Bina Sigl held a yoga session that encouraged physical and mental balance to take into the saddle.

Dr. Jenni Grimmet D.V.M. told us why education and riding principles of Cowboy Dressage help prevent common injuries, and makes happier and healthier horses.

Educator Phil Monaghan lead a discussion on form to function of bridles, bits, and hackamores, that encouraged empathy and asking questions.

What The Judges Think

The Gathering had a particularly in depth Judges talk. These are provided at the beginning of Cowboy Dressage Gatherings as an opportunity to welcome exhibitors and answer questions. Recommended Judge Lyn McEnespy gave a thorough and original lecture about how Cowboy Dressage Judges think, and how they are trained to find scores and form remarks. It was encouraging and insightful, and had a lengthy question and answer session. The exhibitors made great use of this opportunity.

Legends Teamed Up

Dr. Robert Miller D.V.M. shared, and CDWPA Member Ken Falukner of Australian Natural Horsemanship showed, what goes into educating and handling horses in the beginning for a good future.

Dr. Miller’s Lecture: Where Handshake Members asked questions and watched subject matter on a big screen. What was being discussed was further displayed in Ken’s demos.

Lyn Ringrose Moe’s filly “Chica” attentively following Ken Faulkner as he speaks into a microphone, explaining every action and reaction to the Handshake Members sitting in the shade.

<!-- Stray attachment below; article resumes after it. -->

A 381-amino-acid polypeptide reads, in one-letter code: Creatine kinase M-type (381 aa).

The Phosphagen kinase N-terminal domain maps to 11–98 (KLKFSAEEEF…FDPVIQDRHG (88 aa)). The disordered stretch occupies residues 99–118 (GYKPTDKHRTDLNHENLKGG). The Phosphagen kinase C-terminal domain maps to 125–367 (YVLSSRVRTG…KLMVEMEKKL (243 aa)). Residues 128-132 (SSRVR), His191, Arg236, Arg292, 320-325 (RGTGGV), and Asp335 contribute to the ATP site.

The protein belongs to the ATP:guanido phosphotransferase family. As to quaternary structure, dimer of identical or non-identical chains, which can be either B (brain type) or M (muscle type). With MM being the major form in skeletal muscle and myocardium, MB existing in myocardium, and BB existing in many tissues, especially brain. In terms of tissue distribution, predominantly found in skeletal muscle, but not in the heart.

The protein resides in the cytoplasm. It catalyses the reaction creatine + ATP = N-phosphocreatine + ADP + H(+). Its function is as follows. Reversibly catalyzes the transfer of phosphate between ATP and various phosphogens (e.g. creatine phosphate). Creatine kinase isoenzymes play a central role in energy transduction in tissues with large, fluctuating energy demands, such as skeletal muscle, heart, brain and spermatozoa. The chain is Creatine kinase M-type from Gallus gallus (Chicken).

Judy Johnson’s Mare Kharioki with Ken, Dr. Miller watching

Because Ken always tried to end his sessions when it was best for the young horse, he sometimes had time left over during his demos. With this left over time he would demonstrate working with a nice mature horse whose foundation was lacking, or had room for improvement.

Building Partnership with Liberty

CDWPA member Marcia Moore Harrison gave Handshake Members education and demonstration on, the growing ever popular, subject of liberty.


Riders had the rare opportunity to ride up to nine hours in two days under the instruction of Cowboy Dressage World Partners Eitan Beth-Halachmy, Lyn Ringrose Moe, and Garn Walker. They covered material for every level of riding. It was a marathon and an encyclopedia of Cowboy Dressage beliefs and practices, from using patience with yourself and your horse to executing advanced transitions.

An “all ears” moment during one of Lyn Ringrose Moe’s session.

Ride, Learn, Succeed

Michaella on her Harley and Debbie on her scooter